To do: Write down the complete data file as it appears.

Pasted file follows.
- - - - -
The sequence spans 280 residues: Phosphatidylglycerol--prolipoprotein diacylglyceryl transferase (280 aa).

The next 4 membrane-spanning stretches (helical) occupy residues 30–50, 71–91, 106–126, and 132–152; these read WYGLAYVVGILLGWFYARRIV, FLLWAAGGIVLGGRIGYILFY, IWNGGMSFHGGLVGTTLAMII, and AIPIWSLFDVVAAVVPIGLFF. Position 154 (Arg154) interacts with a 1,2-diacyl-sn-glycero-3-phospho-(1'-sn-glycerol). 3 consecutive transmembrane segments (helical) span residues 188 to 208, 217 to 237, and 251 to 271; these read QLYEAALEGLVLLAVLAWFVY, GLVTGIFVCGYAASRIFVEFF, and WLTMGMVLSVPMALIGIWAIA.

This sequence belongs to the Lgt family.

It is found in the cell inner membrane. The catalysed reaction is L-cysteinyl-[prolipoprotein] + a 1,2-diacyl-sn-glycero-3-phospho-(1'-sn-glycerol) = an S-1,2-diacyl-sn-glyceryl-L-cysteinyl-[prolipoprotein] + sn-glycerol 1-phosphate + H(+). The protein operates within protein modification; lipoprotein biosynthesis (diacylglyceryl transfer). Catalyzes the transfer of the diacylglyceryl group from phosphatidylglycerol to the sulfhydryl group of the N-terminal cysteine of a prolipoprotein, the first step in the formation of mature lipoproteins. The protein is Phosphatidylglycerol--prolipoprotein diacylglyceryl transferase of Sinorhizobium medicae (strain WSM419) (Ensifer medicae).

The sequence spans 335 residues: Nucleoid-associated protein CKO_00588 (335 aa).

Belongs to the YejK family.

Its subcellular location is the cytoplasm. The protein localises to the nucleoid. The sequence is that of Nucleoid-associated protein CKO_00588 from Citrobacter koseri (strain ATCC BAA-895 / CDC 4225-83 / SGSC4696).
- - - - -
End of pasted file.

The sequence spans 280 residues: Phosphatidylglycerol--prolipoprotein diacylglyceryl transferase (280 aa).

The next 4 membrane-spanning stretches (helical) occupy residues 30–50, 71–91, 106–126, and 132–152; these read WYGLAYVVGILLGWFYARRIV, FLLWAAGGIVLGGRIGYILFY, IWNGGMSFHGGLVGTTLAMII, and AIPIWSLFDVVAAVVPIGLFF. Position 154 (Arg154) interacts with a 1,2-diacyl-sn-glycero-3-phospho-(1'-sn-glycerol). 3 consecutive transmembrane segments (helical) span residues 188 to 208, 217 to 237, and 251 to 271; these read QLYEAALEGLVLLAVLAWFVY, GLVTGIFVCGYAASRIFVEFF, and WLTMGMVLSVPMALIGIWAIA.

This sequence belongs to the Lgt family.

It is found in the cell inner membrane. The catalysed reaction is L-cysteinyl-[prolipoprotein] + a 1,2-diacyl-sn-glycero-3-phospho-(1'-sn-glycerol) = an S-1,2-diacyl-sn-glyceryl-L-cysteinyl-[prolipoprotein] + sn-glycerol 1-phosphate + H(+). The protein operates within protein modification; lipoprotein biosynthesis (diacylglyceryl transfer). Catalyzes the transfer of the diacylglyceryl group from phosphatidylglycerol to the sulfhydryl group of the N-terminal cysteine of a prolipoprotein, the first step in the formation of mature lipoproteins. The protein is Phosphatidylglycerol--prolipoprotein diacylglyceryl transferase of Sinorhizobium medicae (strain WSM419) (Ensifer medicae).

The sequence spans 335 residues: Nucleoid-associated protein CKO_00588 (335 aa).

Belongs to the YejK family.

Its subcellular location is the cytoplasm. The protein localises to the nucleoid. The sequence is that of Nucleoid-associated protein CKO_00588 from Citrobacter koseri (strain ATCC BAA-895 / CDC 4225-83 / SGSC4696).